Aren't you glad that today pop culture isn't still completely wrapped up in morality debates like it was in past decades. Perhaps we are a bit desensitized to blood and gore in the 21st century, but at least we are't going back and forth about graphic violence and the "glorification of murders" which was in fact unprecedented at the time of Bonnie and Clyde's release. Unfortunately, the critics of the time couldn't see past those scenes and look at the film for the masterpiece that it is. The New York Times said of the film, which starred Faye Dunaway and Warren Beatty, "It is a cheap piece of bald-faced slapstick comedy that treats the hideous depredations of that sleazy, moronic pair as though they were as full of fun and frolic as the jazz-age cutups in Thoroughly Modern Millie… This blending of farce with brutal killings is as pointless as it is lacking in taste, since it makes no valid commentary upon the already travestied truth. And it leaves an astonished critic wondering just what purpose Mr. Penn and Mr. Beatty think they serve with this strangely antique, sentimental claptrap…" Luckily 50 years later, Arthur Penn's film has taken it's place in classic cinema with 90% rating on Rotten Tomatoes.
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20th Century Fox/Everett
It's baffling to us when film critics simply refuse to suspend belief for just a second and give in to what a film is attempting to do. As is the case with Arnold Schwarzenegger's sci-fi action film Predator. We still think the film is terrifying no matter how many times we've seen it, and with a 78% Rotten Tomatoes rating and several sequels we aren't the only movie lovers who feel the same. However, at the time, The New York Times decided to rain on everyone's parade by saying that the film was "alternately grisly and dull, with few surprises."Really NYT?! You actually got through Predator without jumping out of your chair. Still our favorite review was by the The Christian Science Monitor who tried to add in their two cents by saying, "Arnold Schwarzenegger fights an outer-space monster in a third-world jungle. The monster never has a chance. Neither does the jungle. Neither does the audience.” Um... OK guys.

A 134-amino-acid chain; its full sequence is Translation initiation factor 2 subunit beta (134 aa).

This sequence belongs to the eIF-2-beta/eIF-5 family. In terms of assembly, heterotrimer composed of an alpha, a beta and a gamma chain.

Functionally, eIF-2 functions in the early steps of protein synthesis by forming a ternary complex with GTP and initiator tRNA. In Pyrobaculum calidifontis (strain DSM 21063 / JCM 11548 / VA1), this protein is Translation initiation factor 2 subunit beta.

All About Eve (1950)
20th Century Fox/Everett
It seems like Hollywood has often taken real issue with women acting less that "demurely". As was the case with the critical reception of Bette Davis in All About Eve. The film follows Davis' character Margo Channing, a huge Broadway star who takes up and coming actress Eve Harrington (Anne Baxter) under her wing. All appears well until Margo discovers the younger woman is trying to sabotage both her career and her relationships. While most critics saw the film for the sensation that it is, The New Republic was steadfast in their disagreement saying, "It is not true, as you may have heard, that All About Eve is a great picture and proof that Hollywood has grown up overnight. Its highly polished, often witty surface hides an unenterprising plot and some preposterous human behavior.” Apparently, TNR thought women weren't smart enough to be capable of such behavior. Luckily, everyone ignored the The New Republic and the film remains 100% Fresh on Rotten Tomatoes.